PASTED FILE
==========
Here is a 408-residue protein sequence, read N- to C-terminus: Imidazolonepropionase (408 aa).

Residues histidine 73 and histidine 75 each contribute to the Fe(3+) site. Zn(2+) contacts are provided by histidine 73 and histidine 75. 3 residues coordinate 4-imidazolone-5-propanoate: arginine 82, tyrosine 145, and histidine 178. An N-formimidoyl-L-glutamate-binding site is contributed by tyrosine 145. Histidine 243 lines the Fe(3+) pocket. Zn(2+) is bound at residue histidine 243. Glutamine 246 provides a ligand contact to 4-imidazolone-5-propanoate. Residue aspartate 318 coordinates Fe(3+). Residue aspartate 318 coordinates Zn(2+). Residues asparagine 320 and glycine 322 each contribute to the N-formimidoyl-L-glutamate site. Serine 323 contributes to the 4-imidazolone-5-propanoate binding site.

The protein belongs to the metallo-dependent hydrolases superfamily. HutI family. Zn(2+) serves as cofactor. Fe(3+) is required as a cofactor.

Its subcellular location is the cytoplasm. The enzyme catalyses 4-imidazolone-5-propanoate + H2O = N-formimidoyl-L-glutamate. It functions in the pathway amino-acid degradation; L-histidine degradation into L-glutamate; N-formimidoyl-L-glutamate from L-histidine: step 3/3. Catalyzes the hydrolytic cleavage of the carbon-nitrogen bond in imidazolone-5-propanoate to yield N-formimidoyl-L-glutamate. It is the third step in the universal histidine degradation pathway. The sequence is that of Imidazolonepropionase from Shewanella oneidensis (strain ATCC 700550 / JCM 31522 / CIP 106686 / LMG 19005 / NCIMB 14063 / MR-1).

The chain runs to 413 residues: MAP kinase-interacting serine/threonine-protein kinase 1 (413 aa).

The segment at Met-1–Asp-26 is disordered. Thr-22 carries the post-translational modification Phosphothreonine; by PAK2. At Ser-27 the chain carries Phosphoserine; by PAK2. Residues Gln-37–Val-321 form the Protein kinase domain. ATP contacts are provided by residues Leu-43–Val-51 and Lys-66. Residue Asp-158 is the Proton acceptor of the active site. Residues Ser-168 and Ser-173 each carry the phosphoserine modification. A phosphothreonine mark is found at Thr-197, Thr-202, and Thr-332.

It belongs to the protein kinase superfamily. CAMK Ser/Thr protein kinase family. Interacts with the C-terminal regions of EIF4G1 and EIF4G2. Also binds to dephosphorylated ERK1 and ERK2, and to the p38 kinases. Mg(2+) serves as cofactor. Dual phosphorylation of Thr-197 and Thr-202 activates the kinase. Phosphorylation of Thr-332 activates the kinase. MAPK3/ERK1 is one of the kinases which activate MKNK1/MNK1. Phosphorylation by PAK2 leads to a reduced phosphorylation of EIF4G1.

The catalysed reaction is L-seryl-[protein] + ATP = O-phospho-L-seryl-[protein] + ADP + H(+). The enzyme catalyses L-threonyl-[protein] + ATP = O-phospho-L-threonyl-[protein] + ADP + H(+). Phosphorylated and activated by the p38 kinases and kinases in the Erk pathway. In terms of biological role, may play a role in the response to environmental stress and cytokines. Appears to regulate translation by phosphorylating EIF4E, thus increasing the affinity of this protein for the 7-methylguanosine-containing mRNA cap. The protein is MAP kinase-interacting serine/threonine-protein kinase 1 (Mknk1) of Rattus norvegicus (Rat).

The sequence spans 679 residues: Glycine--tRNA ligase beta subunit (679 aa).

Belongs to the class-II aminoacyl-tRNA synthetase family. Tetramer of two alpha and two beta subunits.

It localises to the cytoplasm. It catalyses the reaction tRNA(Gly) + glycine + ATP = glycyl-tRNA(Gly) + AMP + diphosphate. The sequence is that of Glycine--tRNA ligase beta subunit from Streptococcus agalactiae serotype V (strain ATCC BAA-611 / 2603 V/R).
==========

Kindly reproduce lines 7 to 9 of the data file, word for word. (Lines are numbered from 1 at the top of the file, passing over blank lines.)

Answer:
It belongs to the protein kinase superfamily. CAMK Ser/Thr protein kinase family. Interacts with the C-terminal regions of EIF4G1 and EIF4G2. Also binds to dephosphorylated ERK1 and ERK2, and to the p38 kinases. Mg(2+) serves as cofactor. Dual phosphorylation of Thr-197 and Thr-202 activates the kinase. Phosphorylation of Thr-332 activates the kinase. MAPK3/ERK1 is one of the kinases which activate MKNK1/MNK1. Phosphorylation by PAK2 leads to a reduced phosphorylation of EIF4G1.

The catalysed reaction is L-seryl-[protein] + ATP = O-phospho-L-seryl-[protein] + ADP + H(+). The enzyme catalyses L-threonyl-[protein] + ATP = O-phospho-L-threonyl-[protein] + ADP + H(+). Phosphorylated and activated by the p38 kinases and kinases in the Erk pathway. In terms of biological role, may play a role in the response to environmental stress and cytokines. Appears to regulate translation by phosphorylating EIF4E, thus increasing the affinity of this protein for the 7-methylguanosine-containing mRNA cap. The protein is MAP kinase-interacting serine/threonine-protein kinase 1 (Mknk1) of Rattus norvegicus (Rat).

The sequence spans 679 residues: Glycine--tRNA ligase beta subunit (679 aa).